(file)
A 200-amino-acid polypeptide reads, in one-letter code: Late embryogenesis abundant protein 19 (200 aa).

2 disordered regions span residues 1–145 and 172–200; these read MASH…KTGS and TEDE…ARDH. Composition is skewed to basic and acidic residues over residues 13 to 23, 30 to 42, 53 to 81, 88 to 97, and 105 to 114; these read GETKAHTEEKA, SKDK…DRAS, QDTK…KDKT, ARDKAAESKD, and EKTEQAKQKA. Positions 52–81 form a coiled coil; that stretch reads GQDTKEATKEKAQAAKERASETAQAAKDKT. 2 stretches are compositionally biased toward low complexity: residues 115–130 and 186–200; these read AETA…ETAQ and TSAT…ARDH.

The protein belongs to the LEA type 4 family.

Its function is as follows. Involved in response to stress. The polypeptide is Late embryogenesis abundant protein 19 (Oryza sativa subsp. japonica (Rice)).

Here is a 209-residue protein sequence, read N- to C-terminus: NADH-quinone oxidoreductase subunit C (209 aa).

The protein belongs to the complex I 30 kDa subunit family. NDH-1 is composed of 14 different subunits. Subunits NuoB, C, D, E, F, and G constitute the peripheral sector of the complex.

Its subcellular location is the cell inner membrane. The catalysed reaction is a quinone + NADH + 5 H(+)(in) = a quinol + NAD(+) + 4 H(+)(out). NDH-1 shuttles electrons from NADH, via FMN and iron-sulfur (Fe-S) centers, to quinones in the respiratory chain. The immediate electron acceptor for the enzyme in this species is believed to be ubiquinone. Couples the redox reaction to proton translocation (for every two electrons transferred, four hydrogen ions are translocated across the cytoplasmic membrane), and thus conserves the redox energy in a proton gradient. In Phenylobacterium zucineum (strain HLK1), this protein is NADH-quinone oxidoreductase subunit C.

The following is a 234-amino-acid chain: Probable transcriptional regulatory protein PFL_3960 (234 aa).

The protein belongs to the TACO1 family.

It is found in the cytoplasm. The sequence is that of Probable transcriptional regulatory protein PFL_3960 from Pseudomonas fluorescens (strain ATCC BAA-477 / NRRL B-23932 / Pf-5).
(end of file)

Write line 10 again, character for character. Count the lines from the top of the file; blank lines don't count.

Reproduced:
It is found in the cytoplasm. The sequence is that of Probable transcriptional regulatory protein PFL_3960 from Pseudomonas fluorescens (strain ATCC BAA-477 / NRRL B-23932 / Pf-5).